The Best Defense is a Good Offense

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IOWA CITY, Iowa — Like all defensive players, University of Iowa senior safety Jake Gervase wants to be on the football field making plays.
The making plays part happened Saturday during an overpowering 23-0 victory against Maryland inside Kinnick Stadium. Not so much for being on the field for an extended period. Iowa’s defense played just 39 snaps against the Terrapins, but that had a lot to do with the proficiency of a Hawkeye offense that maintained possession for 40 minutes, 55 seconds.
There are plenty of reasons the Hawkeyes entered their Homecoming game ranked fifth in the nation in total defense, allowing 282 yards per game. They surrendered just 115 yards Saturday, the best/stingiest effort in Big Ten Conference play since head coach Kirk Ferentz took over in 1999.
That spans 158 games.  
One way to hold opponents in check is by playing complementary football, aka, Iowa’s offense keeping Iowa’s defense off the field. With 30 mile-per-hour winds gusting out of the northwest, it was crucial to pick up first downs. The Hawkeyes did that 22 times to Maryland’s seven.
“If you had a wish list, which we all do, that’s what you want to do is try to control it,” Ferentz said. “We did a good job of that, certainly in the first half. A lot of things were beneficial to the victory.”
By halftime, with Iowa on top 13-0 and the outcome still in the balance, Maryland had 46 yards on 16 plays and held the ball 7 minutes, 11 seconds. Meanwhile, Iowa scored three times in the first two quarters on drives of 17 plays, 72 yards, 9:04 time of possession; 11-40-5:00; and 10-58-4:09.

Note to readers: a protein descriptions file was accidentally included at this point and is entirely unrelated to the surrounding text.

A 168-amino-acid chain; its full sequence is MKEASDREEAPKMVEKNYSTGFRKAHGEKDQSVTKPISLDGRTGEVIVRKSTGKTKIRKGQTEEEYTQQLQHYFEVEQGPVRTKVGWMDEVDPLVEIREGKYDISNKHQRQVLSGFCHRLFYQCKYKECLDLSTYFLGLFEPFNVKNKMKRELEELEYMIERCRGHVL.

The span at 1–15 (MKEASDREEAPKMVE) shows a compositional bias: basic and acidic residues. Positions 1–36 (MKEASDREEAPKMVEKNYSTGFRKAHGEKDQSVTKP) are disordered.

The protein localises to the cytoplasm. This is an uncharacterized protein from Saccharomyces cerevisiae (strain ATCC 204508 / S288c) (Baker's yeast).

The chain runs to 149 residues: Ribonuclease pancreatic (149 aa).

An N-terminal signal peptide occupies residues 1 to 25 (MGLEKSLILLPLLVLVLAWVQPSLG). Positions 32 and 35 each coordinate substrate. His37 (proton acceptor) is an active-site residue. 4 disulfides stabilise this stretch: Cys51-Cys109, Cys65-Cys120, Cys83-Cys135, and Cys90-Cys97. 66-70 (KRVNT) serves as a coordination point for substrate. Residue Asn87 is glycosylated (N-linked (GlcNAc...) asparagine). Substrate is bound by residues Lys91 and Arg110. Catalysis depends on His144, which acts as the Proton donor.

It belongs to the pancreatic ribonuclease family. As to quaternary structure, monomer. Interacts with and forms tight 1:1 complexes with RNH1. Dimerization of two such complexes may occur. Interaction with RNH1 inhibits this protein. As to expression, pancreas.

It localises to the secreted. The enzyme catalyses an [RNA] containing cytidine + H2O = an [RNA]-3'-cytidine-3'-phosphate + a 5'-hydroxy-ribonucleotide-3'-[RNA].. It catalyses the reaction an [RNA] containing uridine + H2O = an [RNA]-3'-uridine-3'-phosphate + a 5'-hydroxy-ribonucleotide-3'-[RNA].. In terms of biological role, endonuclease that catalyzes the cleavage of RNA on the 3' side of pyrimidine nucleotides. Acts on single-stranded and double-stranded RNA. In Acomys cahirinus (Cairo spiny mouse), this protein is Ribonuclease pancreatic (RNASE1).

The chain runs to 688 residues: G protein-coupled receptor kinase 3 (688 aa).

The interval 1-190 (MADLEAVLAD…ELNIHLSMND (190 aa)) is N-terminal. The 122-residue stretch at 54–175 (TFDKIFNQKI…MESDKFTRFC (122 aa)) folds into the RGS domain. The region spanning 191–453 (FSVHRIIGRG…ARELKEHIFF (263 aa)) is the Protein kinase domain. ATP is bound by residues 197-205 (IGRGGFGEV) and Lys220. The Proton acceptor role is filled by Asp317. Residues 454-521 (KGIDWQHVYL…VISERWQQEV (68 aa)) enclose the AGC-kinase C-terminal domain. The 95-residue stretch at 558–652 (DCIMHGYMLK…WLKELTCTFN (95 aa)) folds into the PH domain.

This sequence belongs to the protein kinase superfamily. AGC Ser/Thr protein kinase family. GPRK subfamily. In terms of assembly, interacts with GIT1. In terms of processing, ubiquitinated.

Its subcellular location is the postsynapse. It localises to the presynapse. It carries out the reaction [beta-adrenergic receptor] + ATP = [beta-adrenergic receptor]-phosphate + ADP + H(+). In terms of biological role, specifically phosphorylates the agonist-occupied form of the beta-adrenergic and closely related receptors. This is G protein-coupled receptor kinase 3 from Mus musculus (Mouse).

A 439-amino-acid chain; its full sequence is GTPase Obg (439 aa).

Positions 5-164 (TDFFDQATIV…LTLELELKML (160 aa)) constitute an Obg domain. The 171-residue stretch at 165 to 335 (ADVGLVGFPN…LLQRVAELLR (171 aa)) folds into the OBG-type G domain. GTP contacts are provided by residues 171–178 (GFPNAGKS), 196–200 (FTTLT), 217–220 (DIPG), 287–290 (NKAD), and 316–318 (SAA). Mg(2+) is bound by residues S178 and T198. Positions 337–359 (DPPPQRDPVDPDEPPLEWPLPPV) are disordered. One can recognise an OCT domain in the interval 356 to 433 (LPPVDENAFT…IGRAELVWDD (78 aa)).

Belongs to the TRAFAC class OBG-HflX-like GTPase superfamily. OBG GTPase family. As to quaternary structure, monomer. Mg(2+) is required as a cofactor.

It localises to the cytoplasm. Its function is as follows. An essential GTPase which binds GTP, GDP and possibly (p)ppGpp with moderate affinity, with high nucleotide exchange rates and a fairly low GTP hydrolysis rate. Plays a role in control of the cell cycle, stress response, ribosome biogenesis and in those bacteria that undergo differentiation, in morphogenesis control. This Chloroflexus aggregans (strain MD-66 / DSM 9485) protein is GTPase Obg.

The first 30 minutes for Iowa resulted in 44 plays for 205 yards and 22 minutes, 49 seconds where the defense didn’t need to worry about defending its Kinnick Stadium turf.
“The offense did a great job of kind of running out the clock in the first half, credit goes to them,” Gervase said. “When we were on the field as a defense, we tried to get three-and-outs, get off the field, and give the ball back to our offense.”
Iowa forced four three-and-outs. Of Maryland’s 10 possessions, seven were four plays or less. Meanwhile, the Hawkeyes put together drives of 17, 14, 11, 10, 10, and eight plays.
“If you look at the numbers for us defensively, it totally comes down to our offense controlling the clock, moving the ball, and putting up points,” said Iowa defensive lineman Parker Hesse, who had a sack and two tackles for loss. “That is where their (lack of yards) and the zero (points) came from. We did what was asked of us defensively, but our offense controlled the game.”
Iowa’s defense also outscored the Terrapins, 6-0. With 3:31 left in the third quarter, Maryland wide receiver Brian Cobbs collided with quarterback Tyrrell Pigrome on pre-snap motion. The ball squirted 10 yards away from Pigrome into his own end zone, where Hawkeye junior defensive end Anthony Nelson recovered for his first career touchdown.
When you add the complement of a special teams punting game that forced Maryland to begin drives on its own 10 and 6, you have a pretty solid all-around effort.
As for the shutout, it is the 10th in the Ferentz era and the first since a 28-0 win at Illinois in 2016.
“It is big time, we’re excited about it,” said Gervase, who led the Hawkeyes with six tackles. “We came out with a great game plan, we held a team that averages (245.2) yards on the ground to (68). It was a big game from us.” 
In the first half, Iowa converted 5 of 9 times on third down and was 2 of 2 on fourth down. That deflated the Terrapins, mentally and physically.
“You play (76) plays, it is going to wear on you, no matter how well-conditioned you are,” said Maryland senior Tre Watson, who had a game-high 15 tackles with an interception. “Those plays wear on. It is disappointing you can’t get off the field.”
When the wind dies down after Saturday games across the country, Iowa’s defense will remain ruffling among the best in the land. After seven games (and six wins), the Hawkeyes allow a meager 258.1 yards per game.
This time, their offense deserves an assist.